|Alex Katz, Black Hat, 2010|
It was. I don't know what, if anything, the American painter Alex Katz has to do with St Ives, but over a long career he has made a fascinatingly diverse range of pictures, and a decent selection of those are on show in the main gallery until late September. Among some odd choices - a sketchy painting of a seagull, for one - were some lovely things. For once, I'm quite glad that I walked round the exhibition knowing almost nothing about the artist, as I think he's less interesting once you start trying to put him in context with Warhol and the American Pop Art generation. As it was, I wandered from room to room with kids in tow, not worrying too much about what any of the simply-constructed beach scenes and so on meant.
A billboard-sized painting of women in glamorous swimsuits was striking, but I preferred the picture opposite, '4.30pm', with its deep blue sea and white boats that looked as though they'd been stencilled on last but were, apparently, put on the canvas first. The simple style suited the subject, and didn't seem just to be making a point about Advertising or some such. In the last room, showing the artist's most recent work, it was great to come across one of the strongest pictures in the exhibition, a portrait of a woman wearing a splendid black hat.
|William Nicholson, Top: The Hill Above Harlech, 1919 (Tate) Bottom: Nude, 1921 (Tate)|
But there was more... Downstairs (in the space so frighteningly filled on a previous occasion with balloons) were pictures from the Tate collection selected by Katz himself. They showed an artist of varied tastes, from Le Douanier Rousseau and Chaim Soutine to the cool and meticulous William Nicholson. The highlight of the day for me was the clever juxtaposition of a beautifully lit Welsh landscape with the most chilled-out of nudes. Looking from one to the other they began to blur, so that the woman's limbs became a kind of landscape. Must find out more about this artist, who was every bit as good as his son Ben, and must have influenced Rav and co with his cool studies.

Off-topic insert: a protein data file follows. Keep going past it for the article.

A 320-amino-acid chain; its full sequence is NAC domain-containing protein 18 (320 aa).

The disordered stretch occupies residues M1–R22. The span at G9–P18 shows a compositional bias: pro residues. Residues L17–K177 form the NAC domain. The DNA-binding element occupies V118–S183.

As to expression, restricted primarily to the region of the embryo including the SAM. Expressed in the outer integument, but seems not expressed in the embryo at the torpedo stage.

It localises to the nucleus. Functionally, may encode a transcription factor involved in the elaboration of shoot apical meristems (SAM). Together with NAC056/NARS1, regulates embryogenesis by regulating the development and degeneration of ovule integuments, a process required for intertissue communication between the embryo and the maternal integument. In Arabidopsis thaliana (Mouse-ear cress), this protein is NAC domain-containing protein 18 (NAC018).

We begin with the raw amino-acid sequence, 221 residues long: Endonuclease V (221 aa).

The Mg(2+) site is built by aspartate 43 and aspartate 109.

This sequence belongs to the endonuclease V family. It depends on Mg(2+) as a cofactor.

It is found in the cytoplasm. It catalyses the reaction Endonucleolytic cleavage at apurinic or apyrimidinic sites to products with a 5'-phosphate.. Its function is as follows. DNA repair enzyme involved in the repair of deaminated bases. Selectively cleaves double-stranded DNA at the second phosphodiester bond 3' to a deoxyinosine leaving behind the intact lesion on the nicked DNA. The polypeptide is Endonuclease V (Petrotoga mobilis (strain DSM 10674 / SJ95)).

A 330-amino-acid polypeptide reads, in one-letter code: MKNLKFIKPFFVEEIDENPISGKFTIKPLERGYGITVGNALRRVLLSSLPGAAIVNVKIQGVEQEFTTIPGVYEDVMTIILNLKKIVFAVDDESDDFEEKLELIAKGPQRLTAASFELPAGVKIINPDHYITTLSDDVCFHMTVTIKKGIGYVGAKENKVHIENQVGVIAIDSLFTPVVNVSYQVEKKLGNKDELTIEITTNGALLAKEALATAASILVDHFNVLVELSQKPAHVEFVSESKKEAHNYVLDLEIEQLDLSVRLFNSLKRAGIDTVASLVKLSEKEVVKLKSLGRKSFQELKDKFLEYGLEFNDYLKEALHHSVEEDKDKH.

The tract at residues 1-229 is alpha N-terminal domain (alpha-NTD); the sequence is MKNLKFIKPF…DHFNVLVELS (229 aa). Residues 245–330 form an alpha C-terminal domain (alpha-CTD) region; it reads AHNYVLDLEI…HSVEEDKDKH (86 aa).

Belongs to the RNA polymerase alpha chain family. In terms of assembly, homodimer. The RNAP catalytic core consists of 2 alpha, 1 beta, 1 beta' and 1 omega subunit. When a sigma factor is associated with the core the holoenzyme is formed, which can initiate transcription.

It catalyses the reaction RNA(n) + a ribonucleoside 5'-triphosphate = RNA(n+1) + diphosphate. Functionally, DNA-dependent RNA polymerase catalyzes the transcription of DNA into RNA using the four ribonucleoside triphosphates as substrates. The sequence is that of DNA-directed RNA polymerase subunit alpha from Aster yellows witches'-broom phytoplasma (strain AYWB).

I was about to leave at this point when I noticed an open doorway with a Tate minion standing in a proprietorial sort of way outside. She let me pass without comment and I found myself in a room of delights, a mini-exhibition devoted to four artists who did have a connection with St Ives. Very much so, in fact. The premise of '1928 - A Cornish Encounter' was the meeting in that year between the up-and-coming young artists Ben Nicholson and Christopher Wood, who were staying in Cornwall along with Ben's wife Winifred, and the elderly painter Alfred Wallis. There wasn't much about the meeting itself, but display cases full of letters gave one the opportunity to study everyone's handwriting.
|Christopher Wood, Boat in Harbour, Brittany, 1929 (Tate)|
|Winifred Nicholson, Sandpipers, Alnmouth, 1933 (Tate)|